Wednesday, October 10, 2007

Support Our Mercenaries


Canadian Dimension has the numbers :
The words “Support Our Troops” stain the rear bumpers of thousands of cars. The slogan, however, conceals a more pernicious demand: “Support Our Mercenaries.”

Yes, in Iraq, the mercenaries – euphemistically called “paid contractors” – outnumber US troops, 180,000 to 160,000. These contractors do more than provide armed security for US personnel. They do chores that previously belonged to regular army staff.Private security companies employ for high pay former US soldiers, ex-kidnappers and torturers from Pinochet’s secret police, death squad heavies from a variety of Central and South American countries and a few leftover South African apartheid thugs as well. The companies collect billions from US taxpayers.
The un-serious Jean-Jacques Rousseau, who was among the foremost favorites of our un-serious Founding Fathers, had the explanation for how this comes to pass and what it means:
A desire for conquest... is not always what it appears to be, and has not so much, for its real motive, the apparent desire to aggrandize the Nation as a secret desire to increase the authority of the rulers at home by increasing the number of troops, and by the diversion which the objects of war occasion in the minds of the citizens.
* * *
There may come a time when the citizens, no longer looking upon themselves as interested in the common cause, will cease to be the defenders of their country, and the Magistrates will prefer the command of mercenaries to that of freemen; if for no other reason than that, when the time comes, they may use them to reduce freemen to submission. Such was the state of Rome towards the end of the Republic and under the Emperors: for all the victories of the early Romans, like those of Alexander, had been won by brave citizens, who were ready, at need, to give their blood in the service of their country, but would never sell it. Only at the siege of Veii did the practice of paying the Roman infantry begin. Marius, in the Jugurthine war, dishonoured the legions by introducing freemen, vagabonds, and other mercenaries.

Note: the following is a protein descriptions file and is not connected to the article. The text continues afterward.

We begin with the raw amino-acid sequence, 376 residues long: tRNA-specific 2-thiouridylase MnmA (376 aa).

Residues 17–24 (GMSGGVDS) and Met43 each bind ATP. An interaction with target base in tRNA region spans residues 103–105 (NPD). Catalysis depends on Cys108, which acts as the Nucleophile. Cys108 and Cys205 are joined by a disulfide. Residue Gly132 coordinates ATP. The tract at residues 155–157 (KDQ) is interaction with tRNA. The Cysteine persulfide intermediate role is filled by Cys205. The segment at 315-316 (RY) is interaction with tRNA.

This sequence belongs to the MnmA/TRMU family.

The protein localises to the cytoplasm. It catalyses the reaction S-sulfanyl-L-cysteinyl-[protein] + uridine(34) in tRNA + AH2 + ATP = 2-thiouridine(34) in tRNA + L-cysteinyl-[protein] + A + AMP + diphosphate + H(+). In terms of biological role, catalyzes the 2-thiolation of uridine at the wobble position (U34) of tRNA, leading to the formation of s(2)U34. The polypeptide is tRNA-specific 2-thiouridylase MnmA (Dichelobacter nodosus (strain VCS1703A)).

Tyrants, the enemies of the very people it was their duty to make happy, maintained regular troops, apparently to withstand the foreigner, but really to enslave their countrymen. To form such troops, it was necessary to take men from the land; the lack of their labour then diminished the amount of provisions, and their maintenance introduced those taxes which increased prices. This first disorder gave rise to murmurs among the people; in order to suppress them, the number of troops had to be increased, and consequently the misery of the people also got worse; and the growing despair led to still further increases in the cause in order to guard against its effects.

On the other hand, the mercenaries, whose merit we may judge of by the price at which they sold themselves, proud of their own meanness, and despising the laws that protected them, as well as their fellows whose bread they ate, imagined themselves more honoured in being Caesar's satellites than in being defenders of Rome. As they were given over to blind obedience, their swords were always at the throats of their fellow-citizens, and they were prepared for general butchery at the first sign. It would not be difficult to show that this was one of the principal causes of the ruin of the Roman Empire.
Jean-Jacques Rousseau, The Social Contract and Discourses
trans. by G. D. H. Cole (E. P. Dutton, 1950) at pp 317-19)

It makes one wonder: What will happen to us when we bring our troops mercenaries home?

Oops! They're here already:
But, as one mercenary said, they've been told they could be in New Orleans for up to six months. "This is a trend," he told us. "You're going to see a lot more guys like us in these situations."

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